It arguably started with Steven Spielberg’s War of the Worlds, which was followed by District 9 and the yet-to-be-released Monsters. Now, with Skyline I think it’s safe to say that alien invasion movies are back in fashion.
Borrowing liberally from the likes of The Matrix and Independence Day, Skyline is a film that is unashamedly popcorny. Special effects gurus turned directors, the Strause Brothers clearly want nothing more than to entertain in a very shallow fashion. And it works, for the most part.
Basically, a bunch of alien ships have descended from the heavens and started abducting millions of people. We’re not given any reason why, and like Cloverfield, this is a disaster movie that leaves behind the multi-narrative genre traditions from the 70s, 80s and 90s, and instead focuses on a single group of people stuck in the penthouse of an L.A. apartment. Jarrod (Eric Balfour) and Elaine (Scottie Thompson) have come to stay with Candice (Brittany Daniel) and Terry (Donald Faison). We get even less of an introduction than we received in Cloverfield, and barely ten minutes go by before L.A. is under attack by colossal spaceships and their alien pilots.
It is obvious from the outset that this is a movie made by special effects gurus. Whilst clearly on a limited budget (of ten million, apparently), the special effects shots are fantastic, and the action is very well orchestrated. They may be a little too in love with the slow-motion button, but there’s enough sci-fi eye candy here to keep you satisfied.
However, there’s another reason why you know this is made by special effects gurus, and that’s because everything else is rather flawed. The performances are so-so, but it’s the writing that leaves a lot to be desired. The film also goes out of its way to populate the set with the least likeable bunch of peeps we’ve seen in ages. Most of them have no redeeming features, whilst the ones that might be nice enough aren’t given anything to work with. To make matters worse, the choices these people make are pretty lame (even accepting that they’re under a fair amount of otherworldly pressure). Logic certainly isn’t their strong point, nor indeed the most prominent trait of the film.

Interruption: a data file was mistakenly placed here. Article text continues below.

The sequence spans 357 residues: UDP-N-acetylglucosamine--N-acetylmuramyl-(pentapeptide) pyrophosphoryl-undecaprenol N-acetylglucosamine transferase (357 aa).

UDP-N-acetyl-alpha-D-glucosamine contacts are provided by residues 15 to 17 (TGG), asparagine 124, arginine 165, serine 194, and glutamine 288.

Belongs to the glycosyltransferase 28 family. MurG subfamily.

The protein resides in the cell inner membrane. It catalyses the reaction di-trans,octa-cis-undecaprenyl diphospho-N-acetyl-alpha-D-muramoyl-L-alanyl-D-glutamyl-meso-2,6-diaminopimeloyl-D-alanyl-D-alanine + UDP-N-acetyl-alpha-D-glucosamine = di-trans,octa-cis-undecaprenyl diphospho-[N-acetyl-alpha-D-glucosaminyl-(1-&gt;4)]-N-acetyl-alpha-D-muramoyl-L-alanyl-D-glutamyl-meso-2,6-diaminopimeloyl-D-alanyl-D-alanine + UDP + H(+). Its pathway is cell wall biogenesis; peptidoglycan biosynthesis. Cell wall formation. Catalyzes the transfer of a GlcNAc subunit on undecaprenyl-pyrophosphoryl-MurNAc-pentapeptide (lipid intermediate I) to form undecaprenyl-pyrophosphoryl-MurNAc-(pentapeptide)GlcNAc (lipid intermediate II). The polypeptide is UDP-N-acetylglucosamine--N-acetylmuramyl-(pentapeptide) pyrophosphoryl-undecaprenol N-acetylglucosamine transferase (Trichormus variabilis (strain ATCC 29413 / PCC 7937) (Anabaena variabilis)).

All that being said, it is enjoyable. People said that about Independence Day, but I for one didn’t appreciate Emmerich’s film at all (except for maybe the SuperDog moment.) Thus, my reaction to Skyline is similar to the critical reaction that earlier iconic piece of special effects – basically, this is big dumb fun. The Strause Brothers were always going to have to work super hard for atone for the sin of helming Alien vs. Predator: Requiem, and I can’t say that they have completely succeeded. Skyline does have a few surprises up its sleeve, however, and can be seen as a break from the more highbrow science fiction that’s been gracing our screens of late.Rating: